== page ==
To rub salt into the wound all of the property inspection, code enforcement and disorderly house regulations have been waived for NIU student housing and DeKalb County Housing Authority rental projects.

Mayor Kris Povlsen said the passing of the regulations and creation of another layer of government was the culmination of two years of work. Two years? He must have meant this attempt.

City manager Mark Biernacki reminded O’Leary that it was the council’s job to set policy and his job to execute those policies. The mayor cautioned against micro-managing. But Biernacki has doggedly pursued the rental inspection, chronic nuisance policy initiative even after it was rejected by previous councils.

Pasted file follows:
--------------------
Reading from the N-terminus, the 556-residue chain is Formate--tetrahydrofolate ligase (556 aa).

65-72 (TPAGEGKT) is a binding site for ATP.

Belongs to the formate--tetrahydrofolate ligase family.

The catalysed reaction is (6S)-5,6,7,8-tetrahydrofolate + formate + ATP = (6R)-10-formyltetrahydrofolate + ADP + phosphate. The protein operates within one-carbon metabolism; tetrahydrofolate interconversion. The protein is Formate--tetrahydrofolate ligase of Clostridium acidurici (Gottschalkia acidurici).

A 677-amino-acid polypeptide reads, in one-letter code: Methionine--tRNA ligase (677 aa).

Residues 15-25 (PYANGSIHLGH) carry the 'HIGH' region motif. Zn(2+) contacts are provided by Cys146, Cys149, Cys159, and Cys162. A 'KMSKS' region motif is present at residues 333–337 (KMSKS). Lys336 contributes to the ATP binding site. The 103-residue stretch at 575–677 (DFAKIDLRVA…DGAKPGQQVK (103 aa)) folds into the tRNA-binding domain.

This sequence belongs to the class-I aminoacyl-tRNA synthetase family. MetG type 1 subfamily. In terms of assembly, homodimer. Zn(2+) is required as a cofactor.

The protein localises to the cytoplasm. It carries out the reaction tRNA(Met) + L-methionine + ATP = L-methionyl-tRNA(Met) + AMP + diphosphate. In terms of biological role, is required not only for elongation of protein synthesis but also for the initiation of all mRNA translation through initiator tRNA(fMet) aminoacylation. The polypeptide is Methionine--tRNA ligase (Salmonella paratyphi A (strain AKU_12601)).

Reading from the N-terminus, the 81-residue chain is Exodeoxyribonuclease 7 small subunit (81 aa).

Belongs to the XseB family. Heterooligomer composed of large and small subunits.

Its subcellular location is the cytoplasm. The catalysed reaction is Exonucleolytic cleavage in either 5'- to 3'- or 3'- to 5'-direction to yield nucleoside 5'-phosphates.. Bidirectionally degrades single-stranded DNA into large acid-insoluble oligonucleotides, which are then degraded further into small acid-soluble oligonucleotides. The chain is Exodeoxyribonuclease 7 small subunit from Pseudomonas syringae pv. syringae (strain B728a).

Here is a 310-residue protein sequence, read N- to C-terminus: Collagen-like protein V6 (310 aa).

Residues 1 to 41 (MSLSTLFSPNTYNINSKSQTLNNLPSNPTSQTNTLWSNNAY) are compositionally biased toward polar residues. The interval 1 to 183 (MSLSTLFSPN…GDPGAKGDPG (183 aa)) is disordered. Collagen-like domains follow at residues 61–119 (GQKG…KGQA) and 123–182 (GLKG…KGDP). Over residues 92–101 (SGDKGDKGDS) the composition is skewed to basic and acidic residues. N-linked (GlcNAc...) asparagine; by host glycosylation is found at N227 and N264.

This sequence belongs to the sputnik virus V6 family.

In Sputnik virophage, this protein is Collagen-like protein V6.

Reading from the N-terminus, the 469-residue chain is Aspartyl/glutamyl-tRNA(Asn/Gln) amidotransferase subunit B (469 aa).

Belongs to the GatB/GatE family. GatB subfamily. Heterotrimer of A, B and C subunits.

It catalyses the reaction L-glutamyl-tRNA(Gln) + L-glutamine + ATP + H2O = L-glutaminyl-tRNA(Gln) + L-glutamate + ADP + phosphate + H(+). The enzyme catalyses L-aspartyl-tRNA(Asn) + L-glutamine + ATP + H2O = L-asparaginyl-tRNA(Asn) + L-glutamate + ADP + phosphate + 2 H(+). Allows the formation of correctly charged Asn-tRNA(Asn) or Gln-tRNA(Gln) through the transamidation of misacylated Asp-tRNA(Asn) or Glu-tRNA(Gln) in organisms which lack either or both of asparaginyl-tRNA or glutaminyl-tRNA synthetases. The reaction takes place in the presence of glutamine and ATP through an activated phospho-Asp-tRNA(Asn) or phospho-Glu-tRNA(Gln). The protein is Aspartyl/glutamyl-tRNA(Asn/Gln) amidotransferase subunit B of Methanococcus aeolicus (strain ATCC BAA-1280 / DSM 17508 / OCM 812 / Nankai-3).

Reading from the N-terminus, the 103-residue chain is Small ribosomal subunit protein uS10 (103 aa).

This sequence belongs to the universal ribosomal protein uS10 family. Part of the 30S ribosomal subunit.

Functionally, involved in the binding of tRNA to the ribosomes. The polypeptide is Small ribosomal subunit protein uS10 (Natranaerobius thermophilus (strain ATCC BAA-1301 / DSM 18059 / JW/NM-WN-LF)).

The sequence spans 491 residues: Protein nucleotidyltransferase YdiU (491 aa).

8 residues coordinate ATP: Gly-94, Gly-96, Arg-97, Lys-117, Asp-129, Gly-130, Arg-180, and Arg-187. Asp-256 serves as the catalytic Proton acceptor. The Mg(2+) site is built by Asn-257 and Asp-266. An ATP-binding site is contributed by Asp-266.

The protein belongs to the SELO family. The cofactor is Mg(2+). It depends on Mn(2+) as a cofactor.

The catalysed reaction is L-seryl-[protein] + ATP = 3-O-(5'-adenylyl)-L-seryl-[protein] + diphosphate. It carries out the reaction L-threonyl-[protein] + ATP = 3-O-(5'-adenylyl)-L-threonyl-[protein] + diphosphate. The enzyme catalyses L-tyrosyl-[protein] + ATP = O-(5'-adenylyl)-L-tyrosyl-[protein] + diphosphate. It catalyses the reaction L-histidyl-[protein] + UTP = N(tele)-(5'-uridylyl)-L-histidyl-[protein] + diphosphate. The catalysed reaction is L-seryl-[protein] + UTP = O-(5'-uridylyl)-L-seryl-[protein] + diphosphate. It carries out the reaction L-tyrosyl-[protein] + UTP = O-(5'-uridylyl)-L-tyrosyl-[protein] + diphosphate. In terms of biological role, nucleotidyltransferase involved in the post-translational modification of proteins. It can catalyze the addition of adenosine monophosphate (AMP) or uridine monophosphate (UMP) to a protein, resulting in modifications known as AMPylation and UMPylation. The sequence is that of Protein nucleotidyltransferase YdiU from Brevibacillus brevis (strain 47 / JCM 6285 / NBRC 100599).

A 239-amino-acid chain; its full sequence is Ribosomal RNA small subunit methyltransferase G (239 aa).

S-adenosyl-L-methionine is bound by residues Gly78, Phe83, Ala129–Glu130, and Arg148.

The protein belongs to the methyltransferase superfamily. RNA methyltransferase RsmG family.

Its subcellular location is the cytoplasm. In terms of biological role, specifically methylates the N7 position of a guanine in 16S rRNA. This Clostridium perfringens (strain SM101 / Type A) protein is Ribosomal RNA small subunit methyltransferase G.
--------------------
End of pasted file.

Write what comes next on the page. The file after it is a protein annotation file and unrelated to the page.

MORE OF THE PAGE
In 2008 when Carbondale (home of SIU) was trying to get an annual rental registration/licensing fee passed the effort received an assist from DeKalb. According to an October 15, 2007 article in the Southern Illinoisan:

Some city officials think inspection fees and beefed-up ordinances could be the answer.

In DeKalb, home to Northern Illinois University, Ernie Pinne, chief property maintenance inspector, said a new inspection fee is on the way, perhaps by July 2008.

“Right now we do our inspections on a complaint-by-complaint basis,” Pinne said. “That works out to about 10 to 12 inspections a day.”

Pinne said, with a staff of just three inspectors, including him, and a pool of 7,500 rental properties, demand has outstripped the city’s ability to inspect each dwelling.

“If we go with the rental inspection fee program we are looking at doubling our staff,” he said. “With the number of complaints we’re getting, the overall need is great. The goal is keeping people from getting hurt and saving lives.”

Carbondale soon passed their annual fees.

Fourth ward alderman, Brendon Gallagher, said that passing the regulations meant that DeKalb was finally mirroring other college towns.